Thursday, December 16, 2010

E.F. Manning to A.J. Tharp June 28 1868

Andrew. June 28th 1868

Olde Friend Thorp,

As I just founde out your address yesterday I now hasten to drop you a few lines that I hope may at least be wellcomed by you. My health is very good at preasent & I am just enjoying my self just to the best of my knoweledge. I have not done over three dayes work since I have been home. Tharp I must first tell you of my good luck thank the Lord I am once more my own man, turned out into the world with out being subject to military order. I am now entirely at the mursy of the girls.

Thorp I wish that you would speak a good word to mis Henderson for E.F. for if I come out your way this fawl to see you I should like very mutch to call and get acquainted with my old late-yet-unacquainted-with correspondant.

Thorp I was down to Clinton this weak to see about some of my back pay & there I found your address in Bakers returns & now hasten to write to you. Thorp if you are not yeat mustered out you had better goe rite down if you are able. I was mustered out three weaks last thursday. Tharp if you do goe down, I want you should be shure to stop at Low Moor it is just 10 mile from Clinton & I will be at that place any time after the Fourth. you will find me there.

the weather is very fine & we are all antisipating a very nice time on the Fourth all togeather prossed [?]. We shall all of us have nearly as good a time as we had last fourth.

I saw W.F. McCarum yesterday. he is enjoying  very good health & is the same old much as he ever was. there is not any change in him. I allso received a letter from J Smith yesterday. it brought to me the sad news of the death of some more of our worthy companions namely Wellington Thayer drowned while attempting to make his escape from the enemy. Welcom Master in hospital at Baltimore M.D. on the 15th of April.

Well Thorp as this is so very poorly written & spelt that it will be very tiresum for you to read it I will close requesting you to write just as soon as you gett this & I remane your Old Friend and Obedient Servant.

give my best respcts to Mis. Henderson & I remane as ever then.
E.F. Manning
Andrew Jackson
It looks like the author is spelling the name "Thorp" and "Tharp" which probably means the pronunciation was changing. It also sounds like perhaps Andrew was also in the military at some point?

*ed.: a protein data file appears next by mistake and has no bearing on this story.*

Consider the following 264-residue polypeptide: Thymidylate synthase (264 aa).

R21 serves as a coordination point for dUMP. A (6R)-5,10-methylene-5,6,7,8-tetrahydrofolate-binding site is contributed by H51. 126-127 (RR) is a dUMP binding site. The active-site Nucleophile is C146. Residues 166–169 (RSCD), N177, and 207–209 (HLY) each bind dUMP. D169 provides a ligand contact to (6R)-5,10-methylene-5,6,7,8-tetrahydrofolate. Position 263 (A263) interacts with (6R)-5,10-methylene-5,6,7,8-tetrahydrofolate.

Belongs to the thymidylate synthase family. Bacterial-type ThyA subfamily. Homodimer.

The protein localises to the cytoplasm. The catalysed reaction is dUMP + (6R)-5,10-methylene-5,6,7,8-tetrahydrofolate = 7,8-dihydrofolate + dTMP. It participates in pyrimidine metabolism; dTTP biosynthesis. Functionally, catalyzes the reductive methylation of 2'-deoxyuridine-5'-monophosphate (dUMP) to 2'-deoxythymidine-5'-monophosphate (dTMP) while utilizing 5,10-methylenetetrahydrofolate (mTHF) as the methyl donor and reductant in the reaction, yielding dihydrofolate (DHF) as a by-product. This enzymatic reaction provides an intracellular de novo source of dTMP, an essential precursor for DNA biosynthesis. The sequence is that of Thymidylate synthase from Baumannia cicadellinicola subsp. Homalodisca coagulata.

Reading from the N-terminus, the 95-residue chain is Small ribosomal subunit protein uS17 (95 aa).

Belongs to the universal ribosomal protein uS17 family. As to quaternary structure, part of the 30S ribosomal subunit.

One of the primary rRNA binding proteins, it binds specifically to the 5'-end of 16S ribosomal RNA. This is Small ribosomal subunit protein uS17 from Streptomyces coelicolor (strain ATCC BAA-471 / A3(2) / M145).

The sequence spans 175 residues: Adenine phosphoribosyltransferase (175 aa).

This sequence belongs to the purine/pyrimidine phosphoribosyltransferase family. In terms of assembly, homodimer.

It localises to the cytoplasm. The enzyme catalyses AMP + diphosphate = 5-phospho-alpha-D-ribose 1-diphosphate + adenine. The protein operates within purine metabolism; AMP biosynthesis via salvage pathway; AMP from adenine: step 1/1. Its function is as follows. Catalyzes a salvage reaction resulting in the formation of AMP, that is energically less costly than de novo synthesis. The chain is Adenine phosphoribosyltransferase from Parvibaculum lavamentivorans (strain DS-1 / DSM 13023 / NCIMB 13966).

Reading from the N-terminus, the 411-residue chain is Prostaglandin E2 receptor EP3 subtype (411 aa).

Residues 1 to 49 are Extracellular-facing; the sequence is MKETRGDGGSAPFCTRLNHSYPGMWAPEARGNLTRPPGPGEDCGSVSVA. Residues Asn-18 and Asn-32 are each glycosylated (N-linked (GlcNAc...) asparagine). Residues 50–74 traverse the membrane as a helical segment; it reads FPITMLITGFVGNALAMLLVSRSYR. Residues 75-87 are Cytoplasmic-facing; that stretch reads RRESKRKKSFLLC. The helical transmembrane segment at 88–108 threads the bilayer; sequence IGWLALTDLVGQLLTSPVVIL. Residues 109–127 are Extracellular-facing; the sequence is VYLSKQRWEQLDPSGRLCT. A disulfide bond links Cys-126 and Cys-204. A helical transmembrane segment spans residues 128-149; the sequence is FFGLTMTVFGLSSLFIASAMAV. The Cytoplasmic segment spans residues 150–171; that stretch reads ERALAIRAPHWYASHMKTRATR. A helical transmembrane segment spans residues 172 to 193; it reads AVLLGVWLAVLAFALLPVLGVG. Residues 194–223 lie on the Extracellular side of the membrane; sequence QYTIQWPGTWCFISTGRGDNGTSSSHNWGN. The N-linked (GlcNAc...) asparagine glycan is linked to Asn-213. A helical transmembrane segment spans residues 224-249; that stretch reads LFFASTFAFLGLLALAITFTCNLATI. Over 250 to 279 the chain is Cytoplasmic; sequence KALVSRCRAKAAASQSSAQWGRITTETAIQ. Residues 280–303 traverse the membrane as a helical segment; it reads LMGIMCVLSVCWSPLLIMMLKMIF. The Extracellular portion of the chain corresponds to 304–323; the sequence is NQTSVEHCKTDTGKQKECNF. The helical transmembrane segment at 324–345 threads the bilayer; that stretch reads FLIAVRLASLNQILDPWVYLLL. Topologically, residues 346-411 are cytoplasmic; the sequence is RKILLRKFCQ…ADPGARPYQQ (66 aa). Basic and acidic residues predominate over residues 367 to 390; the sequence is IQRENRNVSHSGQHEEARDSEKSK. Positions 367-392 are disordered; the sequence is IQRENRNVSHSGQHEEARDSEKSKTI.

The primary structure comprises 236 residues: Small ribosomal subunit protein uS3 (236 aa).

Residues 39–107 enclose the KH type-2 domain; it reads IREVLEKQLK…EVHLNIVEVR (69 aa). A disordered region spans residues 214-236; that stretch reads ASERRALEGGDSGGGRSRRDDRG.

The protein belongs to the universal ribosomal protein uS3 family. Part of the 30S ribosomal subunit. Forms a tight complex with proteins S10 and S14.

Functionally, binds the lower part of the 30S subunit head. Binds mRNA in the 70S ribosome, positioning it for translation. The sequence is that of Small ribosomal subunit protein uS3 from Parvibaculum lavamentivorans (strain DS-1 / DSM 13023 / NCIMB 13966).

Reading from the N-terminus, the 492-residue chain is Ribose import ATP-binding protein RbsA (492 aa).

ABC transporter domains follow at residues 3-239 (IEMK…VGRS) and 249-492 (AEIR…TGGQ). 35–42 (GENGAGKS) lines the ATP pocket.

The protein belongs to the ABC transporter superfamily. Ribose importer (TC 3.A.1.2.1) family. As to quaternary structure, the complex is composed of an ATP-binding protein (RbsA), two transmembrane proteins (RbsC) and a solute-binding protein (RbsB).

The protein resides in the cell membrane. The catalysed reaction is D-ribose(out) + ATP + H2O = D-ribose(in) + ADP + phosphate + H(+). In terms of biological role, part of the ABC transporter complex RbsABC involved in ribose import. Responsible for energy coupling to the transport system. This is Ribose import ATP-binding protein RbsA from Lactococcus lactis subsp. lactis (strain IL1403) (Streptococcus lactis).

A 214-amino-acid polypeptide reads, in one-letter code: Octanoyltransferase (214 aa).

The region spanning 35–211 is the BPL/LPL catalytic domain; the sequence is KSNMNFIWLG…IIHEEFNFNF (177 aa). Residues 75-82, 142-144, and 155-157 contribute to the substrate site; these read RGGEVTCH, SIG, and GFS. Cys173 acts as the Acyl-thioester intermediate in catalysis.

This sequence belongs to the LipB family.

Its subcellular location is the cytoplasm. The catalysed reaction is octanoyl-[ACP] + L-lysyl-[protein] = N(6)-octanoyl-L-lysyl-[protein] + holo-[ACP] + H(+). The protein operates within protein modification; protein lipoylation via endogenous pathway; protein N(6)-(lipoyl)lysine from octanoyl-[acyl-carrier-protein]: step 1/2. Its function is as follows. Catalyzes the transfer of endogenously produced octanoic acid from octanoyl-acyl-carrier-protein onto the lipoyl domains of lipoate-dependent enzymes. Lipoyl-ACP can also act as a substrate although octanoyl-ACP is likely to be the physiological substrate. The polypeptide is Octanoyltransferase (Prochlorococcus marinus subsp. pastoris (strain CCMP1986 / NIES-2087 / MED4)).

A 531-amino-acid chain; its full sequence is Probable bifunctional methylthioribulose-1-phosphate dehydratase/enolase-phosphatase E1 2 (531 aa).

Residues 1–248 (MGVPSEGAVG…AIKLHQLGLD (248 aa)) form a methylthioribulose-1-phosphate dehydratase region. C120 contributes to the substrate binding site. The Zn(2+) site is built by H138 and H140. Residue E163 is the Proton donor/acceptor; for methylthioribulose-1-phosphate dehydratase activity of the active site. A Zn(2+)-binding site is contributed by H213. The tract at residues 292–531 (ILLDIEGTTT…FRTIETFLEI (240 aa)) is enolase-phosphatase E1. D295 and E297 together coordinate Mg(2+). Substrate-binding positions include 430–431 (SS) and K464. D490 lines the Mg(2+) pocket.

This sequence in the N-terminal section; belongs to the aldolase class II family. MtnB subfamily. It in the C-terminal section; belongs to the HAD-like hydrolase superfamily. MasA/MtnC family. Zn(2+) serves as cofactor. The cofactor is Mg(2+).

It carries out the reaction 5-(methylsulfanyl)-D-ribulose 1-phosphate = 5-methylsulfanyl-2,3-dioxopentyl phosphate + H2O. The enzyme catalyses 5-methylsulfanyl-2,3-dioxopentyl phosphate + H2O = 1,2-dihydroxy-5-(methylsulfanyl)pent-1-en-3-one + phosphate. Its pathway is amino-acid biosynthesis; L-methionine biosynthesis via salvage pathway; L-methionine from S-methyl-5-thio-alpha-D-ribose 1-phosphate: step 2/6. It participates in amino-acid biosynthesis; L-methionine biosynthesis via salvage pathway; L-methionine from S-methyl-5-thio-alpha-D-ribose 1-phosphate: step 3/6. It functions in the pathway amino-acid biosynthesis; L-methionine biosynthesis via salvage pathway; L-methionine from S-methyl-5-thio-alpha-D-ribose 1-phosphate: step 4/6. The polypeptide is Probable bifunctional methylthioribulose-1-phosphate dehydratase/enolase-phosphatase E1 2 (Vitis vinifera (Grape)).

Thursday, October 7, 2010

JJ Moore to Washington Tharp 23 June 1867

Goldfield, Iowa June 23 /67

Mr. W Tharp

Dear friend, as I have been writing to almost all of the Connection and get no answer, I thought of trying you to see if you would write me a few lines so that we may know how things is a going on Shellrock. Well I will tell you that this is by far the wetest summer that we have had since we have lived on Boon river. The present propect for a crop is very dull. The wheat & oats that is on wet or even on flat land is gon. Now comes the corn. there will come one or two dry days so that men commences to plow in the corn then comes an awful heavy rain that stop all corn working. So you see that we have not got our corn worked once through yet Corn looks quite well considering the constant rainy weather.

If the weather does not soon become settled I think that some of the people here will have to imigrate if we can find the place where there will be a surplus and I may be amongst the number as my farm is very levil. if we have to leave you see we will be about once through.

Now I should like to know how the crops looks there on Shellrock. The past season has been a hard one on us as the early frost cut our corn short so that we through this part have to hall our corn from 20 to 40 miles and pay $1.50 per bushel $1.00 for Oats $1.50 for potatoes & $9.00 for flour corn meal $4.50 other things in proportion. There has been much people come into this section the past season more than there was grain raised for so you see that it makes hard times for them.

Now Wash I tell you that I have just about got the blues and will sell at the drop of a hat if I had the chance that I have refused more than once, which is $20 per acre but I was not ready to sell then. well I tell you that I have made considerable property since I saw you and it has cost me hundreds of dollars to live with as large a family to see after as I have. Well I calculate to take a tour south this fall if I can to see if there is not someplace that we will not have to feed stalk eight months out of twelve as we did the past season. I think of going into Missouri or into the East part Kansas. 

Now I wish you to give me the county and Post office address of your father for I may pass that way or if I do not I will know where to write to. Also tell me how they like where they are and what the chance is for getting a farm there as I suppose you and them have correspondance. 

you may tell James D. Moore & J.K. Swim of this letter and tell them to write to me as well as yourself. also tell them that I have no bid on the Company farm yet. I have two strings of the fence reset and have the other two to move and rebuild yet.